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From Substance Use Disorders in Life to Autopsy Findings : A Combined Case-Record and Medico-Legal Study

Brådvik, Louise LU ; Löwenhielm, Peter LU ; Frank, Arne LU and Berglund, Mats LU (2019) In International Journal of Environmental Research and Public Health 16(5).
Abstract

Objectives: Several studies have shown mortality and suicide risk in substance use disorders, and autopsy findings with respect to the used substances. However, there seems to be a gap in the knowledge about substances misused in life and at death at the within-person level. Methods: All consecutive, autopsied patients during 1993 to 1997, who had been in contact with the Addiction Centre in Malmö from 1968, were investigated (365 subjects). Drug misuse in the long-term course noted in case records was related to autopsy findings. Self-inflicted death (suicide/undetermined suicide/accidental overdose) was compared with natural death. Results: Benzodiazepine misuse was associated with a high risk of autopsy findings of the substance in... (More)

Objectives: Several studies have shown mortality and suicide risk in substance use disorders, and autopsy findings with respect to the used substances. However, there seems to be a gap in the knowledge about substances misused in life and at death at the within-person level. Methods: All consecutive, autopsied patients during 1993 to 1997, who had been in contact with the Addiction Centre in Malmö from 1968, were investigated (365 subjects). Drug misuse in the long-term course noted in case records was related to autopsy findings. Self-inflicted death (suicide/undetermined suicide/accidental overdose) was compared with natural death. Results: Benzodiazepine misuse was associated with a high risk of autopsy findings of the substance in suicide and death of undetermined intent. It was also associated among non-misusers, but less so. An alcohol level above 1‰ was found more often in self-inflicted death. Prescription opioids at autopsy were mainly found in self-inflicted death among non-misusers. Heroin misuse was related to overdose. Central nervous system stimulants (CNS-S) and cannabis were rarely found in self-inflicted death among previous misusers. The overlap between depression in life and antidepressants at death was low. Conclusions: Benzodiazepines and alcohol seem to disinhibit suicidal tendencies. Suicide risk among users of cannabis and CNS-S may be related to other risk factors than acute use. Implications for suicide prevention are discussed.

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author
organization
publishing date
type
Contribution to journal
publication status
published
subject
keywords
autopsy findings, case records, depression, substance use disorders, suicide risk
in
International Journal of Environmental Research and Public Health
volume
16
issue
5
article number
801
publisher
Multidisciplinary Digital Publishing Institute
external identifiers
  • pmid:30841557
  • scopus:85062637449
ISSN
1660-4601
DOI
10.3390/ijerph16050801
language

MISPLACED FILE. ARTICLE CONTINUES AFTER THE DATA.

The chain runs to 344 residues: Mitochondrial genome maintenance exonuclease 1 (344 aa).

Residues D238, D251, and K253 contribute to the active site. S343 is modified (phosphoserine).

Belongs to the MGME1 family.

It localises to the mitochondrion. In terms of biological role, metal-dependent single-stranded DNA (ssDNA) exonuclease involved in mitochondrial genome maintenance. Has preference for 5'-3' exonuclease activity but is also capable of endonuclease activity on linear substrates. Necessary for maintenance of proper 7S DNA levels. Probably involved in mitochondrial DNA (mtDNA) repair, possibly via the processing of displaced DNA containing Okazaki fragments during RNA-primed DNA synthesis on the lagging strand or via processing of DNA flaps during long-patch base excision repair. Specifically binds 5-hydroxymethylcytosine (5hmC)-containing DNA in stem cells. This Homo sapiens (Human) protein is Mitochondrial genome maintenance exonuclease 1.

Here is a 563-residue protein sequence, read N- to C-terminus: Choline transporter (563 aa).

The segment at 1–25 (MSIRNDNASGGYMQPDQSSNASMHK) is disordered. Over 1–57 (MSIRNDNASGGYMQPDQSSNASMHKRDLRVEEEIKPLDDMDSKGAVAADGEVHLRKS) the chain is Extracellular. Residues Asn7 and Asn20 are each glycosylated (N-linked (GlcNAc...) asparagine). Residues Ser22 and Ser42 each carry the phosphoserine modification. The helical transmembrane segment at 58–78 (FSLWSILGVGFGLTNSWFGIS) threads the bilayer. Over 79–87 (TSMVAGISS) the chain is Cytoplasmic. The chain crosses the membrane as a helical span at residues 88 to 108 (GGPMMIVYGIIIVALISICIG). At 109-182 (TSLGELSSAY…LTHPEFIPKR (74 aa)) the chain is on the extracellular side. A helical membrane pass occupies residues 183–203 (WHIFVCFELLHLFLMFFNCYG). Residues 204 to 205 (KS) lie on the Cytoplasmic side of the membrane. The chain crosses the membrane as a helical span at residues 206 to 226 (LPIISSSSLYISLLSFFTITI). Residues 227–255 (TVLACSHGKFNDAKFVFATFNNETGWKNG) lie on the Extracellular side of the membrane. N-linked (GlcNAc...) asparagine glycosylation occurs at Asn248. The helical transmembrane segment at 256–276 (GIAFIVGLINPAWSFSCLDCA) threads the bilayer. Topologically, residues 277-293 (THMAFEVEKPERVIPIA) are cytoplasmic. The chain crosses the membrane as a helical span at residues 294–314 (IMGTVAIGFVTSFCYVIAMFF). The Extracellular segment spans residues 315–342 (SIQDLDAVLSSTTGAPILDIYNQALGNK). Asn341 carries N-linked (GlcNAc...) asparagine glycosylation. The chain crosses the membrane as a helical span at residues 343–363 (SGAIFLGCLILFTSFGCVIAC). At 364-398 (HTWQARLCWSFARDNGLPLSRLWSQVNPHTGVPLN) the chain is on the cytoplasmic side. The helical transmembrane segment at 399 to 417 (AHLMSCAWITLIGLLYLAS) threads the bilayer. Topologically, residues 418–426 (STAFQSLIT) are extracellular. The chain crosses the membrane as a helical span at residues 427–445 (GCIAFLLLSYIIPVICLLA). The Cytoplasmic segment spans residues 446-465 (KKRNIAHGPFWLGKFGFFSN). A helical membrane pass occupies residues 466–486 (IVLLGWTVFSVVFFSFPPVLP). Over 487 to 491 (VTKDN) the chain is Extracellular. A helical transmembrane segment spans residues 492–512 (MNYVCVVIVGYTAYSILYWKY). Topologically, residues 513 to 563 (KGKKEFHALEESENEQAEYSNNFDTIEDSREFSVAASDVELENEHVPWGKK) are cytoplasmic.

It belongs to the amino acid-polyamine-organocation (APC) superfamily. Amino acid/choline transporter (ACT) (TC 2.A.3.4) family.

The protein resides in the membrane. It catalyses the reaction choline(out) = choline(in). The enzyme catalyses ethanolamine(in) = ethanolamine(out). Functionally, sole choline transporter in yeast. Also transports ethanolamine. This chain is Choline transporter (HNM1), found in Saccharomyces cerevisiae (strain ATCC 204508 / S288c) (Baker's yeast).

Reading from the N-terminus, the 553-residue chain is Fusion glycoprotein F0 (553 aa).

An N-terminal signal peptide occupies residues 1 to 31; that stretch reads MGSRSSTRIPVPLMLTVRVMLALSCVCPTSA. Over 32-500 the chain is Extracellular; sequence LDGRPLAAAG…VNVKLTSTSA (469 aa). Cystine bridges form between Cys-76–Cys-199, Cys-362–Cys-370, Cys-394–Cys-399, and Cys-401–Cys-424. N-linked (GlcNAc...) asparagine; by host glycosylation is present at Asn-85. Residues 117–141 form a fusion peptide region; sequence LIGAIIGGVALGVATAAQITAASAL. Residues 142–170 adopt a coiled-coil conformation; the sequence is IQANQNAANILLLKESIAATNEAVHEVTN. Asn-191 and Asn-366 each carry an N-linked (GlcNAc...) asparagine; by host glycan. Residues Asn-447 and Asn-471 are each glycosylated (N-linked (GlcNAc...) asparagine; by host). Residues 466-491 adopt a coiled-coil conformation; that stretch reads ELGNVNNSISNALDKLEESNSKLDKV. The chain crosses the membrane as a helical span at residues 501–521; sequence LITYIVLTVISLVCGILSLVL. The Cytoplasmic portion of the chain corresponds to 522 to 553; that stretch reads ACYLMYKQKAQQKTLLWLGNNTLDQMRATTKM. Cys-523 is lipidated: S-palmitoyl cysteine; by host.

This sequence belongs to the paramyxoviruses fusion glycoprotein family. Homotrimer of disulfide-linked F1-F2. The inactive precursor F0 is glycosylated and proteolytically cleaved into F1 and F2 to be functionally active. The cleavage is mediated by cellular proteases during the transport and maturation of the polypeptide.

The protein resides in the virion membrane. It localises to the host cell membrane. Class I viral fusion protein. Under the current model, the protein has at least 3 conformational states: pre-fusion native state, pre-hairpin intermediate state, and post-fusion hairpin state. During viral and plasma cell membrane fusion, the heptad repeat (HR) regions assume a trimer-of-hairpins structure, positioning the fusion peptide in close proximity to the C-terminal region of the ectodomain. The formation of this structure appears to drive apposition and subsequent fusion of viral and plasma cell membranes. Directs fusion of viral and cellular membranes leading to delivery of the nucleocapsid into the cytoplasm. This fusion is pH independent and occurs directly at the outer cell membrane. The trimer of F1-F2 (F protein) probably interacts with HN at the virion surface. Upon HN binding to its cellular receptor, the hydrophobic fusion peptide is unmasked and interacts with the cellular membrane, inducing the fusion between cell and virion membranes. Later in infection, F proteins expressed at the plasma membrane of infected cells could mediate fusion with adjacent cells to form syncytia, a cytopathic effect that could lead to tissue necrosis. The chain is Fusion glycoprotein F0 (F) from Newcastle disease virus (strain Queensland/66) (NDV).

English
LU publication?
yes
id
e39e9506-a8d8-49f0-b6f9-274a882a519f
date added to LUP
2019-03-19 12:56:45
date last changed
2020-01-13 01:34:12
@article{e39e9506-a8d8-49f0-b6f9-274a882a519f,
  abstract     = {<p>Objectives: Several studies have shown mortality and suicide risk in substance use disorders, and autopsy findings with respect to the used substances. However, there seems to be a gap in the knowledge about substances misused in life and at death at the within-person level. Methods: All consecutive, autopsied patients during 1993 to 1997, who had been in contact with the Addiction Centre in Malmö from 1968, were investigated (365 subjects). Drug misuse in the long-term course noted in case records was related to autopsy findings. Self-inflicted death (suicide/undetermined suicide/accidental overdose) was compared with natural death. Results: Benzodiazepine misuse was associated with a high risk of autopsy findings of the substance in suicide and death of undetermined intent. It was also associated among non-misusers, but less so. An alcohol level above 1‰ was found more often in self-inflicted death. Prescription opioids at autopsy were mainly found in self-inflicted death among non-misusers. Heroin misuse was related to overdose. Central nervous system stimulants (CNS-S) and cannabis were rarely found in self-inflicted death among previous misusers. The overlap between depression in life and antidepressants at death was low. Conclusions: Benzodiazepines and alcohol seem to disinhibit suicidal tendencies. Suicide risk among users of cannabis and CNS-S may be related to other risk factors than acute use. Implications for suicide prevention are discussed.</p>},
  author       = {Brådvik, Louise and Löwenhielm, Peter and Frank, Arne and Berglund, Mats},
  issn         = {1660-4601},
  language     = {eng},
  month        = {03},
  number       = {5},
  publisher    = {Multidisciplinary Digital Publishing Institute},
  series       = {International Journal of Environmental Research and Public Health},
  title        = {From Substance Use Disorders in Life to Autopsy Findings : A Combined Case-Record and Medico-Legal Study},
  url          = {http://dx.doi.org/10.3390/ijerph16050801},
  doi          = {10.3390/ijerph16050801},
  volume       = {16},
  year         = {2019},
}